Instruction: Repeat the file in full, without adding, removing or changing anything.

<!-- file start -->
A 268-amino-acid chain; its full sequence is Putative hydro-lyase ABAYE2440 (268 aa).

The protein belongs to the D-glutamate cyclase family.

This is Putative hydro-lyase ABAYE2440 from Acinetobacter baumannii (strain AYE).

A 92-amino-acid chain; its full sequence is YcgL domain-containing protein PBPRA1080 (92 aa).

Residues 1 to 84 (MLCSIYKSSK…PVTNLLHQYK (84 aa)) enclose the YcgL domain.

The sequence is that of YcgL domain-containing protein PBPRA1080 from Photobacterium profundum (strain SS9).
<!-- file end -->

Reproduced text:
A 268-amino-acid chain; its full sequence is Putative hydro-lyase ABAYE2440 (268 aa).

The protein belongs to the D-glutamate cyclase family.

This is Putative hydro-lyase ABAYE2440 from Acinetobacter baumannii (strain AYE).

A 92-amino-acid chain; its full sequence is YcgL domain-containing protein PBPRA1080 (92 aa).

Residues 1 to 84 (MLCSIYKSSK…PVTNLLHQYK (84 aa)) enclose the YcgL domain.

The sequence is that of YcgL domain-containing protein PBPRA1080 from Photobacterium profundum (strain SS9).